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Sedbergh pupils help endangered eels

Three members of the ‘Eel-lite team’ – Edward, Charlie and Theo – and their tank of eels

An ‘Eel-lite Team’ at Sedbergh Primary School is caring for a tankful of European eels, a critically endangered species.

Pupils took delivery of around 50 young eels, known as ‘elvers’, at the end of April.  The fish had been caught in the Severn.

The Lune Rivers Trust in partnership with the National Park Authority is leading regular classes at the school, teaching the children about the lifecycle of an eel as well as more broadly about life in local rivers.

In late-June, the Eel-lite Team of four year six boys will release the 50 eels in their care into the Rawthey, a river where eels were once abundant but are now scarce.

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Louisa Blundell from the Lune Rivers Trust said: “I grew up in the Lune catchment and eels were prevalent, but now numbers are massively in decline.  It’s believed stocks have declined globally by 90 per cent.  There are issues at sea but also inland with problems such as Skerton Weir in Lancashire blocking the way.  Eels are a sweet treat for otters and fish-eating birds and are an important part of the health of local riverlife.

“It’s been a huge commitment from Sedbergh Primary School to take on the eels and help re-stock the Rawthey.  The pupils have been great.  They’re going to come into the school during half-term to make sure the eels are fed.”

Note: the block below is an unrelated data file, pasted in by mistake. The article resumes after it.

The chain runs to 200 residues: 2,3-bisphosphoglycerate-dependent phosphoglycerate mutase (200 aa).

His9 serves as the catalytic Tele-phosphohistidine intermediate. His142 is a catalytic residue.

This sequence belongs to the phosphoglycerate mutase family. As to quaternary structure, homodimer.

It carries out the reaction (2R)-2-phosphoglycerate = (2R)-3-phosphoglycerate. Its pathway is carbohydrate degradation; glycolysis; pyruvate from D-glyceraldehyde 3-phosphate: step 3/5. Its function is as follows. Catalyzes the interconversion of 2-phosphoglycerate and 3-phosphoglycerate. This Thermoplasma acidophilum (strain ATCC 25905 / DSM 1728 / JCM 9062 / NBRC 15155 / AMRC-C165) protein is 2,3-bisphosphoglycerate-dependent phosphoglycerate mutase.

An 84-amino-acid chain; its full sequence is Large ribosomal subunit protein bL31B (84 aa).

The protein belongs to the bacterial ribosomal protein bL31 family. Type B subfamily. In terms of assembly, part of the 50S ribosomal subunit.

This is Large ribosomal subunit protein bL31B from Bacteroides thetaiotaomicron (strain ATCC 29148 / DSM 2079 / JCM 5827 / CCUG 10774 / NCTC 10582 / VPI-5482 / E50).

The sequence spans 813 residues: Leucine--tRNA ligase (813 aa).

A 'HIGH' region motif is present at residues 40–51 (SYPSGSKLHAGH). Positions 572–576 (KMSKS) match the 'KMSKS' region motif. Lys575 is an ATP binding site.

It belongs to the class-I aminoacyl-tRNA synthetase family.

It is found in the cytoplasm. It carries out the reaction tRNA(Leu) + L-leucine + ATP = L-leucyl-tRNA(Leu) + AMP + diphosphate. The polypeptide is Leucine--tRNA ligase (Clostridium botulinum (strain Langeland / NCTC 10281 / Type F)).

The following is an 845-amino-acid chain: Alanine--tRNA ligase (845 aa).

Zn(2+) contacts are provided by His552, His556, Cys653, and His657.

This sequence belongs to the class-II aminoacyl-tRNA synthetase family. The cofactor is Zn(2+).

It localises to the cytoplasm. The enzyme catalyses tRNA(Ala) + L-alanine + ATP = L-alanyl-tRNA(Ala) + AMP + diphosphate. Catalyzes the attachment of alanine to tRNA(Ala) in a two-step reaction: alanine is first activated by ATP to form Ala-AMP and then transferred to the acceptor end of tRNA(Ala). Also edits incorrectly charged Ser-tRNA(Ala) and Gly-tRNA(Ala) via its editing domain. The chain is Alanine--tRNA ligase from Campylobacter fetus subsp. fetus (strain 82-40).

Sedbergh Primary School headteacher, Matthew Towe, said: “Many organisations rightly want to work in schools.  This project stood out straight away.  Having the eels in the classroom has proved an effective way of engaging the children in nature conservation and more widely in the health of the Rawthey, which flows only a stone’s throw away from our school.”

Yorkshire Dales National Park Authority Member Champion for Natural Environment, Ian McPherson, said:  “Congratulations Sedbergh Primary School for looking after the eels.  The enthusiasm with which the Eel-lite Team has carried out its duties shows how keen young people are to learn about the natural environment and care for it.”

Part of the funding from the project came from Yorkshire Dales Millennium Trust, with pupils successfully applying for a grant from the trust’s Green Futures Youth Action Fund.

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